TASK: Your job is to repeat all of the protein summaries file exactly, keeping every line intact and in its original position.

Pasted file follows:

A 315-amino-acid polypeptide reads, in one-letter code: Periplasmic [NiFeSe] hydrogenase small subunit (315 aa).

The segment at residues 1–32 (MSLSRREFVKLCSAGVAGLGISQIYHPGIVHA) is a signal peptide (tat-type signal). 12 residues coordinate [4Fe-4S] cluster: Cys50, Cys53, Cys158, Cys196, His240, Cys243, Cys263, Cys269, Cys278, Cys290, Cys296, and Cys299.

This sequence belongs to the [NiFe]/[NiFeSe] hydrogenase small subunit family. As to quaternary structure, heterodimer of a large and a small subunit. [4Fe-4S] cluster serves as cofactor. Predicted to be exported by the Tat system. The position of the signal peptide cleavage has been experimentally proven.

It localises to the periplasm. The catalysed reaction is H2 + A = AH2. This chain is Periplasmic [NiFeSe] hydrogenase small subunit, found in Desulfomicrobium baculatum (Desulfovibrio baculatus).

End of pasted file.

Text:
A 315-amino-acid polypeptide reads, in one-letter code: Periplasmic [NiFeSe] hydrogenase small subunit (315 aa).

The segment at residues 1–32 (MSLSRREFVKLCSAGVAGLGISQIYHPGIVHA) is a signal peptide (tat-type signal). 12 residues coordinate [4Fe-4S] cluster: Cys50, Cys53, Cys158, Cys196, His240, Cys243, Cys263, Cys269, Cys278, Cys290, Cys296, and Cys299.

This sequence belongs to the [NiFe]/[NiFeSe] hydrogenase small subunit family. As to quaternary structure, heterodimer of a large and a small subunit. [4Fe-4S] cluster serves as cofactor. Predicted to be exported by the Tat system. The position of the signal peptide cleavage has been experimentally proven.

It localises to the periplasm. The catalysed reaction is H2 + A = AH2. This chain is Periplasmic [NiFeSe] hydrogenase small subunit, found in Desulfomicrobium baculatum (Desulfovibrio baculatus).